Full description:


Ural owl (Strix uralensis)


Name origin:  



Pronounced crossbands on tail and wings broadly similar to those of a young hawk.


Typical features are: 
  • relatively small black-brown eyes
  • a horn yellow beak with a dark median stripe right over it
  • a strongly marked, bright facial disc with fine and dark radiant dashes at the edge
  • long, wedge-shaped rounded tail
  • rough breast feathers with dark lenghtways stripes (and no crossbands! → cf. tawny owl)

 Possibility of confusion! Ural owl (l.) and tawny owl (r.)





55-60 cm





Male:     115 cm
Female: 125 cm





Male:     540–730 g
Female: 720–1200 g





Northern Europe: Scandinavia, Baltic states
Southeastern Europe: Italy, Slovenia, Hungary plus Carpathian arc
Successful reintroduction in Germany and Czech Republic;
Austria: only sporadic occurrences at present


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Old-growth, sparse forests (deciduous trees: beech, oak, ...) with a high density of small mammals as well as wooded landscapes with mosaic-like interspersed, extensively used grasslands


Mode of life:



Active at twilight and night (during rearing the offspring and in winter diurnal too)

Hunting strategy:


Ambush predator; most often it locates its prey acoustically and glides just above the ground right up to the prey (The Ural owl locates preys under a snow cover as thick as 20-30 cm!)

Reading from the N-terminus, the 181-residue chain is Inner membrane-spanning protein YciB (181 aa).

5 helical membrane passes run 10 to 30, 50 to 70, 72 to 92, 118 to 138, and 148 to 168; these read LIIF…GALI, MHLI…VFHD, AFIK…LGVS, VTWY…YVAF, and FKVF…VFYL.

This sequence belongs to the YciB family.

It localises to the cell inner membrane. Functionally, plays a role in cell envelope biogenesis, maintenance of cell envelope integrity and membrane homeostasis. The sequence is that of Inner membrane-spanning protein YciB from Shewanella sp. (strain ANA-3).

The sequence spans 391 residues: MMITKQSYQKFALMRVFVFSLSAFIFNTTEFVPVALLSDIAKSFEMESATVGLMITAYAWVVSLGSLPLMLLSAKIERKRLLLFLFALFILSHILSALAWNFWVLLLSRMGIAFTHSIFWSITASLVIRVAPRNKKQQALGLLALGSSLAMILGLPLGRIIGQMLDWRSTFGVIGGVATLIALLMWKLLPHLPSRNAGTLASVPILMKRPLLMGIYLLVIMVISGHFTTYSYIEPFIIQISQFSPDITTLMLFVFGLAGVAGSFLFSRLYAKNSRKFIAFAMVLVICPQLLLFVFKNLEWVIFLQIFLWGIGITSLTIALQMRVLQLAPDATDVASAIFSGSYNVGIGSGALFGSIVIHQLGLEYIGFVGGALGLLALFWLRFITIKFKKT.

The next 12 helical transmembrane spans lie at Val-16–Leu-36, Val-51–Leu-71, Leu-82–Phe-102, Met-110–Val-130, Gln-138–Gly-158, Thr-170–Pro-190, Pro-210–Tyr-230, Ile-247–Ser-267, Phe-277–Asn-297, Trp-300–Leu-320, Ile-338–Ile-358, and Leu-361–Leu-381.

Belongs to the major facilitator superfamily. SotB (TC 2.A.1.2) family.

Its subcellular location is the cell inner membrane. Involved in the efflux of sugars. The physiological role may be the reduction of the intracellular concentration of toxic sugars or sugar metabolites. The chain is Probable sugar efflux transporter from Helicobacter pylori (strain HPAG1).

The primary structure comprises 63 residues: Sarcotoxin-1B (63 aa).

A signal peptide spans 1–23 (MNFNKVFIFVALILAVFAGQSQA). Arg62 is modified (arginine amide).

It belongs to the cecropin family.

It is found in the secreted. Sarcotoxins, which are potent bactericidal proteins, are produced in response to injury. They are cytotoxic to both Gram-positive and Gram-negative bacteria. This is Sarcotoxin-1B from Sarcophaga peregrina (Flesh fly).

Prey spectrum:



Small mammals: primarily voles and wood mice, dormice. Less often birds, amphibians and insects

Song activity:


During mating season from dusk onwards for about 2 hours and also in the early morning before sunrise


Mating system:





Breeding site:



Nest in tree holes, hollowed tree stumps and partly in aeries. Readily accept nesting boxes



Egg deposition takes place in March and April, whereby 2-3 (max. 6) eggs are laid

Incubation period:


27-29 days; female defends breeding site and the young at the breeding site


Nestling period:



34-35 days, whereas during this time only the male is responsible for feeding the family. After leaving the nest, the young are being fed by the parents for another 2 months

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Sexual maturity:




After the first year of life (~ 10 months)

Home range size:



~ 3-5 km2 (equal to 300-500 soccer fields or 2x2 km)



max. 25 years in captivity


  • road traffic (hunting flight just above the ground!)
  • power lines and fences (collisions lead to inability to fly)
  • illegal shooting (Ural owls are rather trusting and only flee when the observer comes up to within a few metres)





The Ural owl is placed under strict protection in Austria and throughout Europe. In Austria, it is protected all-year by shooting law and by the Nature Conservation Act, respectively. The EU Birds Directive lists the species in Annex I, i.e. special measures are required for the species´ conservation.